Star Wars Jedi Knight II: Jedi Outcast (Xbox, GC, PC/2002)
Baffling title aside, the most curious thing in this sequel to a sequel is its dismemberment code (seen at 0:35). Ever since Obi-Wan sliced off Ponda Baba's arm we've wanted to run through stormtooper hordes with a saber, hacking and slashing them into bits so small even their clone-mothers couldn't identify them. Watch out when it's activated though - enemies are just as capable of taking your arms, legs and head off as you are. It's so sensitive that enemies will fall apart even if lightly brushed with a saber. This highly regarded cheat was left out of Jedi Academy, Outcast's 2003 sequel. Boo!
Star Wars: Knights of the Old Republic (Xbox/2003)
A bit brighter, but overall not a lot's changed from 2001's Obi-Wan. KOTOR gets a nod anyway for cramming every known color and style of lightsaber into its many tactical battles. You want a double-bladed saber? Sure thing. Dual-wield violet sabers like Mace Windu? No problem. It's like a rainbow-colored slaughterhouse.
LEGO Star Wars (Everything/2005)
Kid-friendly slashing is all you get with LEGO sabers, but that's to be expected. Enemies do fall apart as if dismembered though, so that's something.
Republic Commando: Order 66 (Mobile/2005)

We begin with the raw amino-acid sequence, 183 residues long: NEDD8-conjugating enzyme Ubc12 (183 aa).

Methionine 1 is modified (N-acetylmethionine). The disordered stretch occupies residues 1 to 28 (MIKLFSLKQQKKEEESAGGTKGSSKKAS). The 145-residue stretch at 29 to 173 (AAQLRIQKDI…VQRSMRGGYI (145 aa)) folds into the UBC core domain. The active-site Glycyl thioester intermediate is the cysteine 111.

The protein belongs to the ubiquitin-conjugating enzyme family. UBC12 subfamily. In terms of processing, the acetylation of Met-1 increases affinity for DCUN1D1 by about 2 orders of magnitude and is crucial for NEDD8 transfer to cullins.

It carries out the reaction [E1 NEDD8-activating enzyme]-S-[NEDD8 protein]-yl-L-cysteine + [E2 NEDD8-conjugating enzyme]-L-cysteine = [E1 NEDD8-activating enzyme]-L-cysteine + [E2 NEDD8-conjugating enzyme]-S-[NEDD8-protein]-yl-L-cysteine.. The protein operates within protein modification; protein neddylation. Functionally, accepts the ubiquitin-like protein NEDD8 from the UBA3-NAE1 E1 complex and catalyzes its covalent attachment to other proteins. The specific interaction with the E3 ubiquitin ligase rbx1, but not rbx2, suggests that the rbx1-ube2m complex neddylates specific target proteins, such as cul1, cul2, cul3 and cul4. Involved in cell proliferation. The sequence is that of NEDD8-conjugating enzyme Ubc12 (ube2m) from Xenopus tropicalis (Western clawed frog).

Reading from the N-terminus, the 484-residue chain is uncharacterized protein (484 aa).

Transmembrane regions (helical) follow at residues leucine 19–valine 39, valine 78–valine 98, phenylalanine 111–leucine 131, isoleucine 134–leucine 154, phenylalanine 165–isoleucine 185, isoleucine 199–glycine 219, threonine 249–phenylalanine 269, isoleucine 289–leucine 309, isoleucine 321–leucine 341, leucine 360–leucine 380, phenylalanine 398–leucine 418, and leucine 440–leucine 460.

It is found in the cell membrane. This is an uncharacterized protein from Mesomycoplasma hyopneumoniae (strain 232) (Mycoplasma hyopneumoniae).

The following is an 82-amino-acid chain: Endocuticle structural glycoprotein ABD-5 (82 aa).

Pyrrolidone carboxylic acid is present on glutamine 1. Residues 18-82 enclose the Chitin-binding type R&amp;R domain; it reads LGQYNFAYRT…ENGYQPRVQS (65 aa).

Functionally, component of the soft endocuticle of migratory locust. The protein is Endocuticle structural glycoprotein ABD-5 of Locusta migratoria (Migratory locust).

If you were dying to see lightsabers converted into a barely visible assemblage of pixel slop, then Order 66 and Grievous Getaway were a personal slice of heaven. Hm, Grievous Getaway sounds like a children's popup book.
Episode III: Revenge of the Sith (Multi/2005)
Anakin and Obi-Wan use acrobatic techniques, twirling and spinning the saber like an ornamental dancer. We see a lot of this style in the prequel films, but games had mostly stuck to the slash-stab-slash pattern. Too bad it wasn't as exciting as the exaggerated animations.
Star Wars Battlefront II (Xbox, PS2, PSP, PC/2005)
The first game in this shooter MMO was all about blasters and vehicles. Part two introduced legendary Jedi and Sith characters capable of dishing out intense punishment to the opposing army. It's the best example of how one or two lightsabers can affect a 64-player showdown.
Battlefront II didn't improve on the appearance, but it is the first time you can (briefly) play as General Grievous, the multi-limbed Jedi slayer armed with four stolen lightsabers. Luke, Vader, Yoda, Maul and the ultra-hot Aayla Secura also star.
Star Wars: The Force Unleashed (Multi/2008)
A new generation of saber waggling begins in a few months. The next-gen versions probably won't stray too far from what we've already seen and played on XB/PS2/GC, but the Wii version does utilize (opens in new tab)motion controls for rudimentary dueling. Still no 1:1 control, but your movements will dictate slashing, stabbing and throwing so that's small step above the arcade game from 10 years ago, right? We're not even sure how fun a 1:1 saber game would be; most gamers aren't adept swordsmen, so how can we be expected to engage in intense duels without direction and hours of practice? Anything less and we'd be fighting some really inept enemies.
While we're talking about Force Unleashed, what's with the secret apprentice's Raziel fetish?
Whatever the future holds for lightsaber tech, be it a true dueling simulator or a 50-on-50 online Jedi/Sith massacre, you can bet the knock-offs will keep on coming. To that end, our last page is dedicated to all the would-be lightsabers that litter the gamescape.